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    Va. man on 10,000-mile run for suicide prevention

    ROANOKE, Va. (AP) -- Twenty-two years ago, Tony Smith said he almost ended his own life.

    Then 13, he said he had fallen into a deep depression and even had his suicide planned out before finding a different way to relieve his pain.

    "Now looking back, I really feel like, with God's help of course, running saved my life," said Smith, of Pulaski.

    Following actor Robin Williams' suicide on Aug. 11, Smith said he was moved to help others struggling with similar pains, in a similar way -- by running.

    On Aug. 16 he filed a letter of resignation from his job of 12 years as a mail carrier, and the next day he completed the first 14 miles of the estimated 10,000-mile cross-country run he hopes to complete to raise awareness for suicide and depression.

    "I packed up a few essentials and just left . I said, `I just need to go do this,;" Smith said.

    If completed, the trek will take him from his Pulaski home to Virginia Beach, north through Washington D.C. to New York before heading west to San Francisco.

    Smith plans to then travel south to San Diego and head east through Texas to Jacksonville, Fla., where he will begin his final march home.

    He expects the run will take about year, and though he plans to utilize his savings, he hopes to also gain sponsors as he goes by way of free meals or a free night's stay.

    Should such opportunities for housing not come, Smith is prepared to sleep outdoors, running with a jogging stroller packed with clothes, toiletries and a sleeping bag -- just in case.

    Smith said that leaving his job, his wife, Rachel, and his two children so quickly to spend the next year on the road was a risky move. However he said his faith in God made him confident he was doing the right thing.

    "I feel like he is the one that led me to do this," Tony Smith said. "I just feel like God has his hand there protecting me."

    Rachel Smith said she believes her husband's faith played a major role in his decision and the experience would have a positive effect on the blended family, which includes Tony Smith's 11-year-old daughter from a previous marriage and the couple's 2-year-old son.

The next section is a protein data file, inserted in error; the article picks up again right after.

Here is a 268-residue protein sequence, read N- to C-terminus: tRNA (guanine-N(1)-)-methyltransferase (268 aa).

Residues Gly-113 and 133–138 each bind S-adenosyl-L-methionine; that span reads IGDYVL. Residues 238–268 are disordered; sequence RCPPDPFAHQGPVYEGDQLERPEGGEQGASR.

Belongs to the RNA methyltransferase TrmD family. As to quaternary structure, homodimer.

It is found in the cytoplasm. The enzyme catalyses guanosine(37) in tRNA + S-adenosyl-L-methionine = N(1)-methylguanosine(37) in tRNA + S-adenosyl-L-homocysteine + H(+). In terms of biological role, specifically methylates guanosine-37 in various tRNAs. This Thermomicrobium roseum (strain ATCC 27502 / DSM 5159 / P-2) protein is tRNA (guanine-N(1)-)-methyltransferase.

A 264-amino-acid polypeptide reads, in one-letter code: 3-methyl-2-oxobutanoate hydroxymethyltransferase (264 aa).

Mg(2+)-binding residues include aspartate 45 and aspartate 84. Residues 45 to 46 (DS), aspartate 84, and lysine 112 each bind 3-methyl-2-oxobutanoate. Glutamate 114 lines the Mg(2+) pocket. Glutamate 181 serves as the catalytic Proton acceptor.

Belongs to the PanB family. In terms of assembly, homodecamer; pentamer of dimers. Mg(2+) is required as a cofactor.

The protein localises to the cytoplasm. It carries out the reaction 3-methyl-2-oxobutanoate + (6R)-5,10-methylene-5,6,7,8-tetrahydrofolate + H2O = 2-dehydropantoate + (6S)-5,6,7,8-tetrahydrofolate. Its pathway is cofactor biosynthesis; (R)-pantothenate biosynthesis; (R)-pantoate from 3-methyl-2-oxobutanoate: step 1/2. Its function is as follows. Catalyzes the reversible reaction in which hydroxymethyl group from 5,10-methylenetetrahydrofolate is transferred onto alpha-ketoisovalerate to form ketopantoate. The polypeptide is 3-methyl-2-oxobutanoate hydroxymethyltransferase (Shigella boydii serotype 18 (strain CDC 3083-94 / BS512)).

"It's going to bring us close, as we learn how to depend on each other, and it's definitely going to grow us closer to God because we have to depend on him and trust him," she said.

    This isn't the first time Rachel Smith has seen her husband run for the purpose of helping others.

    While attempting to recover from an injury in the spring of 2012, Tony Smith began asking people via his community Facebook page, Run Hope Live, to nominate people to whom he could dedicate each of his workouts or races.

    Since that time, Tony Smith estimated he's completed more than 500 runs in honor of people, marking each with a photo of himself and the person's name, and his Facebook following has expanded to more than 7,500 people.

    Rachel Smith said her husband always knew he was going to do something on a larger scale with his Run Hope Live campaign and had talked of doing a cross-country run in 2015.

    The combination of a bout with depression this spring and Williams' death this summer greatly expedited that plan.

    "It just reminded me of the time I had contemplated suicide in my teenage years, and I just couldn't let it go," Tony Smith said.

    "I'd actually forgotten how dark it (depression) could be. Maybe that was God's way of reminding me why this (cause) is so important."

    Though slightly shocked at her husband's impromptu decision, Rachel Smith said her excitement far outweighed the majority of her concerns about him being gone for the year.

    "I've never struggled with worrying over finances or anything like that,"' Rachel Smith said. "The struggle will probably just be missing him"'

    Because Tony Smith left so abruptly, there are still questions about how exactly his run will pan out.

    A veteran of the United States Army, Smith is currently in the National Guard and is expected to participate in training in Lynchburg three times in the next six months.

    He is hoping to be excused from the training and allowed to make it up later to avoid traveling back to Lynchburg during the middle of his run, but has yet to receive an official decision.

    Tony Smith said he'd also planned to line up speaking engagements with churches or social groups along his route, but has been unable to so far due to the short notice of his trip and his ever-evolving running path. He remains hopeful, however, that that will change and he can share his testimony with people as he travels.

    "I think when you speak to people and tell them, `You are loved by God' . you can really help them heal," Tony Smith said.

    Tony Smith was realistic about the potential problems which could prevent him from reaching his goal, but said his final distance traveled won't be the criteria by which he judges his success.

    In fact, he said he would likely never be able to judge the exact success of his efforts.

    "In reality, my story could have touched one person and that person could have not committed suicide because of what I'm doing and my mission will have been a complete success," Tony Smith said.

    ___

    To follow Tony Smith on his journey, visit http://www.runhopelive.com
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